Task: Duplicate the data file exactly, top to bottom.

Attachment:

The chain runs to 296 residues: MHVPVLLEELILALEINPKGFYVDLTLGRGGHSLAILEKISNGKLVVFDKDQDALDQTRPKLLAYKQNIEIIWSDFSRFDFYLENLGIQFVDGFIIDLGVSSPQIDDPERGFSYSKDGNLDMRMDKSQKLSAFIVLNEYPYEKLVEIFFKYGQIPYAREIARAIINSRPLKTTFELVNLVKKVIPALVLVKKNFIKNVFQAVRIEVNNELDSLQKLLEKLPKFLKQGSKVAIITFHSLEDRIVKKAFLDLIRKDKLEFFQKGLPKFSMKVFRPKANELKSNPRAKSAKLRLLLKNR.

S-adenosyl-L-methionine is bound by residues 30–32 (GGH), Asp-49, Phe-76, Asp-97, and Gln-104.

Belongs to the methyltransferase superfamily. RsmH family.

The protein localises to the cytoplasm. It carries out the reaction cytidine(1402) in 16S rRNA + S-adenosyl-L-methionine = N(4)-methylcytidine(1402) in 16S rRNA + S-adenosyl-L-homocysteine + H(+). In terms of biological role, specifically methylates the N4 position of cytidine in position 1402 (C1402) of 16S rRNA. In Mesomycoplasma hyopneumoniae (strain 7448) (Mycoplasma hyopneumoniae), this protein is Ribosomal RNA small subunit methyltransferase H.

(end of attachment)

The chain runs to 296 residues: MHVPVLLEELILALEINPKGFYVDLTLGRGGHSLAILEKISNGKLVVFDKDQDALDQTRPKLLAYKQNIEIIWSDFSRFDFYLENLGIQFVDGFIIDLGVSSPQIDDPERGFSYSKDGNLDMRMDKSQKLSAFIVLNEYPYEKLVEIFFKYGQIPYAREIARAIINSRPLKTTFELVNLVKKVIPALVLVKKNFIKNVFQAVRIEVNNELDSLQKLLEKLPKFLKQGSKVAIITFHSLEDRIVKKAFLDLIRKDKLEFFQKGLPKFSMKVFRPKANELKSNPRAKSAKLRLLLKNR.

S-adenosyl-L-methionine is bound by residues 30–32 (GGH), Asp-49, Phe-76, Asp-97, and Gln-104.

Belongs to the methyltransferase superfamily. RsmH family.

The protein localises to the cytoplasm. It carries out the reaction cytidine(1402) in 16S rRNA + S-adenosyl-L-methionine = N(4)-methylcytidine(1402) in 16S rRNA + S-adenosyl-L-homocysteine + H(+). In terms of biological role, specifically methylates the N4 position of cytidine in position 1402 (C1402) of 16S rRNA. In Mesomycoplasma hyopneumoniae (strain 7448) (Mycoplasma hyopneumoniae), this protein is Ribosomal RNA small subunit methyltransferase H.